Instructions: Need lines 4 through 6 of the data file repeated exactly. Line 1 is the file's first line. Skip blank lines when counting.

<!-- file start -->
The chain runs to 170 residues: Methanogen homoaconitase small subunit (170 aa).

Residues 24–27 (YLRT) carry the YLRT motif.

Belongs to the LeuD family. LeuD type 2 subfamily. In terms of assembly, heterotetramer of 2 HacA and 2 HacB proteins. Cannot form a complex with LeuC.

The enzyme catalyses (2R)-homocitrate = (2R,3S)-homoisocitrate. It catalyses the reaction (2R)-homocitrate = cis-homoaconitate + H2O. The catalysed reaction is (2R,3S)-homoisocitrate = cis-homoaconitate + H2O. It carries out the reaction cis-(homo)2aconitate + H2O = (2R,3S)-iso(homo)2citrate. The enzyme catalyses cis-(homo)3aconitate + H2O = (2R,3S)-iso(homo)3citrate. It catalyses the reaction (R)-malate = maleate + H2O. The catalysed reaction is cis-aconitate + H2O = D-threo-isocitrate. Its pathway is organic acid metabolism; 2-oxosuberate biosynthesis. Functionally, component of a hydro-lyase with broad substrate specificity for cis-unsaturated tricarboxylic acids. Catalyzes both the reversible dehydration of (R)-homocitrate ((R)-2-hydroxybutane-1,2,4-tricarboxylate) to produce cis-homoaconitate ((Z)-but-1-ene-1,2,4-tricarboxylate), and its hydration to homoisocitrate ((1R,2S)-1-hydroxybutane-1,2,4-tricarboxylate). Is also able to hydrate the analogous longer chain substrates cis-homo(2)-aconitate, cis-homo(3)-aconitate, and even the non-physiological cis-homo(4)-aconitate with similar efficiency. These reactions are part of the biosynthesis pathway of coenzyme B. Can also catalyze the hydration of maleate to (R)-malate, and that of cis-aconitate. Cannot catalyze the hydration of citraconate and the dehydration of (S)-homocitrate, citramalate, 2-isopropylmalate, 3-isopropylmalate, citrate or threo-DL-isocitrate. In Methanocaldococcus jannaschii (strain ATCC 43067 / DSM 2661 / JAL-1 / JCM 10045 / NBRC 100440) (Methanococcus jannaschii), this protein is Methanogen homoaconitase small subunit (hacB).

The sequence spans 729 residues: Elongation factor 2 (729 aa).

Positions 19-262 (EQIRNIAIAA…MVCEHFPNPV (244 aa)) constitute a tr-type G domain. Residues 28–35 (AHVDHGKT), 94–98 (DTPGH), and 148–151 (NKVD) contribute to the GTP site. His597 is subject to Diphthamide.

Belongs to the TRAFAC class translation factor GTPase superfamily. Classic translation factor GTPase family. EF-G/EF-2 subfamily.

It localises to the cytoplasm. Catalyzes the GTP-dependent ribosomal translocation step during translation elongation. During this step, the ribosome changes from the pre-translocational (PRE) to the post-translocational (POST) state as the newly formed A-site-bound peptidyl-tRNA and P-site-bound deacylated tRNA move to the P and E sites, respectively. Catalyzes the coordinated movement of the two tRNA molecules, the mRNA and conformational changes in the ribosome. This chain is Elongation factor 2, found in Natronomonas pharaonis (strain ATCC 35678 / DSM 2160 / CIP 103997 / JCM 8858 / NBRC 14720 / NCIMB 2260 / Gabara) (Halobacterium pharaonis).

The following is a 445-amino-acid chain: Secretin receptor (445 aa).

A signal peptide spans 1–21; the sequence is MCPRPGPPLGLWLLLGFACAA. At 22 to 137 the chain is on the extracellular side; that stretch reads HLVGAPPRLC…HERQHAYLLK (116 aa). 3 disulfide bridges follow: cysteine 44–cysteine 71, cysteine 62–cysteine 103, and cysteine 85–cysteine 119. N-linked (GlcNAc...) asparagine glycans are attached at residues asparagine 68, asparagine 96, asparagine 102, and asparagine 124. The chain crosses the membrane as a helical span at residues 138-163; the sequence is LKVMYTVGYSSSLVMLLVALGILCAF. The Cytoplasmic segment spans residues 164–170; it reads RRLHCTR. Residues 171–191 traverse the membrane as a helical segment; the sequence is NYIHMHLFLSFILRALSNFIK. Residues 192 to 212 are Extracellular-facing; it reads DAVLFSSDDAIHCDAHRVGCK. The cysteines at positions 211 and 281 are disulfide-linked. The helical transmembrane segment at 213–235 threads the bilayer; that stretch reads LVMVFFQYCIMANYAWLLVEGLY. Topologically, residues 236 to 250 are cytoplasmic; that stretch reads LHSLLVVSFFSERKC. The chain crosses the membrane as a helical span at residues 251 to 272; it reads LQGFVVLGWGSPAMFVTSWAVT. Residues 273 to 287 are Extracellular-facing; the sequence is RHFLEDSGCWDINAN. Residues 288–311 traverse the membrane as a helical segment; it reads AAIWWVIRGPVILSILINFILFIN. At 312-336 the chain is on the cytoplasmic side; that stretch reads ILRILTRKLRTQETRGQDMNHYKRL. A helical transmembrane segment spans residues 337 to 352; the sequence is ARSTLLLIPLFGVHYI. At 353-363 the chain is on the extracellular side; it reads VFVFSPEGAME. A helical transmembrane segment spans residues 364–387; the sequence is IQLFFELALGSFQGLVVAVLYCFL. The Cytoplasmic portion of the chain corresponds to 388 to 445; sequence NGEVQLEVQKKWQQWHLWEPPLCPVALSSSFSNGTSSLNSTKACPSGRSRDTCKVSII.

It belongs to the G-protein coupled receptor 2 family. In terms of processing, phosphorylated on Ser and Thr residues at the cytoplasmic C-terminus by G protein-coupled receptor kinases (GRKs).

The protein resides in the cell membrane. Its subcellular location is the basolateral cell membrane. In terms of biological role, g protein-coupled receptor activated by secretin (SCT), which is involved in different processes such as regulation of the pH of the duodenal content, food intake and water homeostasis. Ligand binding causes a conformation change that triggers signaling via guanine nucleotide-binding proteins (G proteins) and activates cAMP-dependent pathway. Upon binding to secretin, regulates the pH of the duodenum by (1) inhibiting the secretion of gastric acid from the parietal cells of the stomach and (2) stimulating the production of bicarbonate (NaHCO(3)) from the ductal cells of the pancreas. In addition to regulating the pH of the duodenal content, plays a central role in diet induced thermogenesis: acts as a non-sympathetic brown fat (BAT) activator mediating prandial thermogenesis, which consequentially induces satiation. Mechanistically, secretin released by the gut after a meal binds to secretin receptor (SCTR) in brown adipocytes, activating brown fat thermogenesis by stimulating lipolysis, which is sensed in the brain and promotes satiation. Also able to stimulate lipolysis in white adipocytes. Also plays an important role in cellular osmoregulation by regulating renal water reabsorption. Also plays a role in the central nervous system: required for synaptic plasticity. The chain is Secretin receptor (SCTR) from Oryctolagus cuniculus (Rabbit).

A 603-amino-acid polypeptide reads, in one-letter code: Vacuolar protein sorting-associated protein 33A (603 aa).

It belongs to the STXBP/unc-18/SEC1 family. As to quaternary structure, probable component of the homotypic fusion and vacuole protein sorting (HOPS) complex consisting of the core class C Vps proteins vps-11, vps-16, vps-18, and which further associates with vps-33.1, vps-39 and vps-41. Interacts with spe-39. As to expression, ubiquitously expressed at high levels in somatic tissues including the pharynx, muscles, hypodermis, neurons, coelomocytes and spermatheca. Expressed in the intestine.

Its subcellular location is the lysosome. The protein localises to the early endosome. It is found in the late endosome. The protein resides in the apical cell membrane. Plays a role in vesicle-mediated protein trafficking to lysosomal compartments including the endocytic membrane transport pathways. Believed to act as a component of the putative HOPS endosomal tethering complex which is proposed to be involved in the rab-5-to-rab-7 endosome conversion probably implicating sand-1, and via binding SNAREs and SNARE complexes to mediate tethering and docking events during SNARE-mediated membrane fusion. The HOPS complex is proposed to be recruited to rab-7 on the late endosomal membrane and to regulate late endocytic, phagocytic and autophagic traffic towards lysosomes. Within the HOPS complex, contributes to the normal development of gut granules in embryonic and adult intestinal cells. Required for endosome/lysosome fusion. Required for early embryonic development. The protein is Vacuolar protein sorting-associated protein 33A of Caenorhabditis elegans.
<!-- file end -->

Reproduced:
The enzyme catalyses (2R)-homocitrate = (2R,3S)-homoisocitrate. It catalyses the reaction (2R)-homocitrate = cis-homoaconitate + H2O. The catalysed reaction is (2R,3S)-homoisocitrate = cis-homoaconitate + H2O. It carries out the reaction cis-(homo)2aconitate + H2O = (2R,3S)-iso(homo)2citrate. The enzyme catalyses cis-(homo)3aconitate + H2O = (2R,3S)-iso(homo)3citrate. It catalyses the reaction (R)-malate = maleate + H2O. The catalysed reaction is cis-aconitate + H2O = D-threo-isocitrate. Its pathway is organic acid metabolism; 2-oxosuberate biosynthesis. Functionally, component of a hydro-lyase with broad substrate specificity for cis-unsaturated tricarboxylic acids. Catalyzes both the reversible dehydration of (R)-homocitrate ((R)-2-hydroxybutane-1,2,4-tricarboxylate) to produce cis-homoaconitate ((Z)-but-1-ene-1,2,4-tricarboxylate), and its hydration to homoisocitrate ((1R,2S)-1-hydroxybutane-1,2,4-tricarboxylate). Is also able to hydrate the analogous longer chain substrates cis-homo(2)-aconitate, cis-homo(3)-aconitate, and even the non-physiological cis-homo(4)-aconitate with similar efficiency. These reactions are part of the biosynthesis pathway of coenzyme B. Can also catalyze the hydration of maleate to (R)-malate, and that of cis-aconitate. Cannot catalyze the hydration of citraconate and the dehydration of (S)-homocitrate, citramalate, 2-isopropylmalate, 3-isopropylmalate, citrate or threo-DL-isocitrate. In Methanocaldococcus jannaschii (strain ATCC 43067 / DSM 2661 / JAL-1 / JCM 10045 / NBRC 100440) (Methanococcus jannaschii), this protein is Methanogen homoaconitase small subunit (hacB).

The sequence spans 729 residues: Elongation factor 2 (729 aa).

Positions 19-262 (EQIRNIAIAA…MVCEHFPNPV (244 aa)) constitute a tr-type G domain. Residues 28–35 (AHVDHGKT), 94–98 (DTPGH), and 148–151 (NKVD) contribute to the GTP site. His597 is subject to Diphthamide.